One might notice the overwhelming use of the term ‘consumer’ (it is mentioned 21 times) instead of the term ‘patient’ (which is mentioned 3 times only) in this short response from a company representative. I think the ClinCheck treatment plan is the same as ‘Invisalign simulation’. In hindsight, institutions offering graduate orthodontic courses, orthodontic societies and, of course, leading orthodontists (who deliver Invisalign certification courses) around the world should have looked for solid evidences before promoting and advocating ‘Invisalign System’ as an alternative to traditional fixed appliance, orthodontists should be ready now to serve the ‘Invisalign Stores’.

  5. Fenris Ulfr says:

    “Align’s consumer marketing is designed to always, ultimately connect interested consumers with Invisalign practices, and we want and need consumers to think positively of orthodontists and teeth straightening” How? By circulating offensive ads that disparage orthodontics? These thinly-veiled interloping attempts certainly don’t benefit the Practitioner-Patient relationship. The best treatment modality for patients can only be determined by orthodontic professionals and not some aligner company. If this type of advertising persists, Align runs the risk of destroying any credibility they might have once have had. Several practitioners are so distraught that they have either stopped aligner therapy, or are now endorsing other companies.

  6. Godfrey Maronga says:

    if you are going to scan a person’s teeth and discuss treatment options, you are practicing dentistry. Period

  7. Rikke V. Jakobsen says:

    Invisalign take the teeth straightening out of the immensely important context, which is HEALTHCARE.
    Aligned and straight teeth is not, in itself, healthy teeth, healthy bit, healthy gums or healthy joints.
    As they are not providing the necessary mentoring around the use of their product, the cases selection and continuing education through continuing mentoring, then their product is set to fail for a certain amount of treatments, meaning patients health is at risk! In my opinion, that makes Invisalign a bad choice and and questionable product.
    They write that they use millions of dollars on developing the product, but obviously nothing on the most important, education.
    Please do better. With all that money, I know they can.

    • Barry Winnick says:

      I think that this is unfair criticism because Invisalign (in the USA and Canada) has an Online Academy that provides education on almost any type of case including combined treatment with restorative and implant dentistry. The discussion is thorough starting with diagnosis, treatment planning, and then many cases illustrating the particular problem that is being discussed e.g. deep dental bite, posterior cross bite etc. This is available to any doctor that has an Invisalign account and avail themselves of this service. As far as support for the clinician, I had a chance to visit their global support center in Costa Rica and was very impressed with their operation. I was told that they have 80 clinicians on staff providing expertise on almost any orthodontic problem that is presented. I met with the doctor and the technicians that normally work on the cases that I send in and can communicate with them anytime I want. Also the company provides live seminars and webinars on a regular basis for the interested doctor. This sounds pretty good to me.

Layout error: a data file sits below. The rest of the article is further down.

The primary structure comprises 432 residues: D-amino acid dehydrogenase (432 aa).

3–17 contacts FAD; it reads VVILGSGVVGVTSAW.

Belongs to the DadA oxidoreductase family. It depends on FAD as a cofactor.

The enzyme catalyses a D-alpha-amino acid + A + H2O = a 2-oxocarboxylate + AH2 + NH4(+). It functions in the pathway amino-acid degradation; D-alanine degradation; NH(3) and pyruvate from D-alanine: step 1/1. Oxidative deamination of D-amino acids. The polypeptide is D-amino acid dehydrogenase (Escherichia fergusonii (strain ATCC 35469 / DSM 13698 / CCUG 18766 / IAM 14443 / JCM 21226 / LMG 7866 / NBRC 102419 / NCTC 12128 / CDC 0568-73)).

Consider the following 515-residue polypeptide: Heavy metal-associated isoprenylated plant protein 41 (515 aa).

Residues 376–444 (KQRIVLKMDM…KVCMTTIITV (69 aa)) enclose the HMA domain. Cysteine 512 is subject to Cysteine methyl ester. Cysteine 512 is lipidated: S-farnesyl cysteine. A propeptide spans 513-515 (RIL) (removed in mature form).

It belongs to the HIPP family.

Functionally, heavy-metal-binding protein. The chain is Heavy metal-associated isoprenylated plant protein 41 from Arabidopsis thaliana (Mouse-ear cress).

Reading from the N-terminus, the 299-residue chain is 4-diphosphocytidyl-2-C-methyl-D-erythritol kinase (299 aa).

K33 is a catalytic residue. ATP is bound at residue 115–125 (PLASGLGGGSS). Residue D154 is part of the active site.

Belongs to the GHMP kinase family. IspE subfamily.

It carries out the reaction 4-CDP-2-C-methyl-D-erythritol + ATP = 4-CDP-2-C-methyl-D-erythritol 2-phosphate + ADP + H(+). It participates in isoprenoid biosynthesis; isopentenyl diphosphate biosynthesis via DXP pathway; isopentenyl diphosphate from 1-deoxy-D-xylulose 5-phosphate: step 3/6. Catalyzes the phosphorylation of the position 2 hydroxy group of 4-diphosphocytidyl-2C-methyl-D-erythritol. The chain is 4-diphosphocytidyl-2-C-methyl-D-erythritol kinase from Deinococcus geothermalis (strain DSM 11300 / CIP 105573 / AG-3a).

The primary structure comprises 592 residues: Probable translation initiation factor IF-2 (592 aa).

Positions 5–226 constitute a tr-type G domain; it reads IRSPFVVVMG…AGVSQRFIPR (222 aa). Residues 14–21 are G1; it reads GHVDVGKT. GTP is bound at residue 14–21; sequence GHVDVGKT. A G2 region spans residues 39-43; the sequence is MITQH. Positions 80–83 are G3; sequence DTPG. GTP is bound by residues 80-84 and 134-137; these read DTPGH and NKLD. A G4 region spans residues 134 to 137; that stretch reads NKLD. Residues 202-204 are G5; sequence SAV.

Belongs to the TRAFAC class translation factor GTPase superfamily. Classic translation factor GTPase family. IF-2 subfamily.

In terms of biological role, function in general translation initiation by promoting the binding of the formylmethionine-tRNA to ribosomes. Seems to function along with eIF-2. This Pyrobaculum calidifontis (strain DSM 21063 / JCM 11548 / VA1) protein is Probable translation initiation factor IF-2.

Lastly, I am not a shill for the company for I neither own any stock in the company nor do I work for the company in any capacity, and I do recognize that Align Technologies can do things that are very annoying but I do think that they do a number of very good things.

  8. Pharmaceutical companies marketing directly to the public at least state that you should ask your doctor if this is right for you. Align’s response and behavior demonstrates their objective. This is not good for patients or the profession.

  9. Sameer says:

    I have a concern here and I would appreciate any inputs on this. Are all our concerns about invisalign unbiased or is there any chance that our concerns may b partly arising from the fear that what we do might be partly outdated by the technology?

  10. Fred Bungay says:

    I think the word ‘consumer’ sums up the issue here. Im concerned about the precedent Invisalign sets in terms of other forms of treatment that could become detached from healthcare models, as Rikke V Jacobsen alludes to. What is next? Consider the way it affects how society thinks of treatment: Is it a good thing for treatment to be readily available on the high street? or does it encourage a society who are comfortable to rely on treatment rather than prevention? Tony Weir makes some very pertinent points however. Should any practitioner be comfortable selling not- so-quick fixes to a problem we don’t know the causes of.